Book Reviews -- By: Anonymous
SBJT 14:3 (Fall 2010) p. 94
40 Questions about Interpreting the Bible. By Robert L. Plummer. 40 Questions Series, edited by Benjamin L. Merkle. Grand Rapids, MI: Kregel, 2010, 347 pp., $17.99 paper.
Robert Plummer is Associate Professor of New Testament Interpretation at The Southern Baptist Theological Seminary. This is not a book about hermeneutics in the generally accepted technical sense of the word, but a guide to biblical interpretation written for any who want to improve their Bible-reading skills. It is immensely practical and written at a level that does not require technical theological or philosophical training, and is thus accessible to the ordinary Christian. Of course, such an ordinary Christian will need to be prepared from time to time to venture into unchartered waters or, as the saying goes, to think outside the box.
40 Questions is arranged in four parts. Part 1 is “Getting Started: Text, Canon, and Translation,” a section that explores the matter of what the Bible is and how we have come to get it in the form we have. “Part 2: Approaching the Bible Generally,” is further divided into two sections: “Questions Related to Interpretation,” and “Questions Related to Meaning.” “Part 3: Approaching Specific Texts” seeks to give guidance in approaching some of the various literary genres of both Old and New Testaments. “Part 4: Issues in Recent Discussion” takes up some matters that have caused controversy or which represent recent developments in the theory of interpretation.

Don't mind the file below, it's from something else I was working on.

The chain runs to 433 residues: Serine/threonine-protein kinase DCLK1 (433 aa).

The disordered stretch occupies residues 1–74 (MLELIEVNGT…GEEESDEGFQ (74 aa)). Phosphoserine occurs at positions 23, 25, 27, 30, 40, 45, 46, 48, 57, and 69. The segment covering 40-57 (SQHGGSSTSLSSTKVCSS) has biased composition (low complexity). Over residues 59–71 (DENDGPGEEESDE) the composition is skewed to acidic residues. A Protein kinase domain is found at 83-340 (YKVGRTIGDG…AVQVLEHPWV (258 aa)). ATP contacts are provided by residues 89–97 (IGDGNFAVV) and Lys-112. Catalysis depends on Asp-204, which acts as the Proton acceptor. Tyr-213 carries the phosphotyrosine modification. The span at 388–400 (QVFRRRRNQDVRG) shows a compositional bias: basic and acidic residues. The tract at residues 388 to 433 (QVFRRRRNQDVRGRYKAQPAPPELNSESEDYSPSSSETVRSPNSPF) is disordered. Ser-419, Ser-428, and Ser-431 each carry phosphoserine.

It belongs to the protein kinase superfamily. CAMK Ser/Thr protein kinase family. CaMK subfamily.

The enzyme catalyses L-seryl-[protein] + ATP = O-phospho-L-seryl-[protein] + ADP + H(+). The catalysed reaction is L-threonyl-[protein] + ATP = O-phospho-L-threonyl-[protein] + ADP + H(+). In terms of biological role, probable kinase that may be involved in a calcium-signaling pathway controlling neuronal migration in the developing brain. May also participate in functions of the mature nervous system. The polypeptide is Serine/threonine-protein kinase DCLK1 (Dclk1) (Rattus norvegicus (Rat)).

First of all, what does this book not set out to do? It does not claim to deal with all the matters that modern interpreters or Bible-readers might be concerned with. Nor does it aim to give any more than a brief survey of the history of biblical interpretation. It does not primarily aim to refute the claims and counter-claims of non-evangelical positions in interpretation. It does not set out to give exhaustive treatments of the matters it deals with.
So what does it do, and how does it do it? Forty questions is an arbitrary number imposed by the series of which this book is a part. The author, therefore, cannot deal with every significant issue that evangelical Christians may be concerned about when it comes to interpreting the Bible. Furthermore, those matters that are covered are not necessarily explained with as much detail as some might like. Plummer, however, at the conclusion of each chapter, does give guidance for further reading. Also, each chapter (Question) concludes with a few reflection questions that might well be used either by the individual reader or in a group study.
Many Christians are prepared to take the canon of Scripture on trust simply because that is
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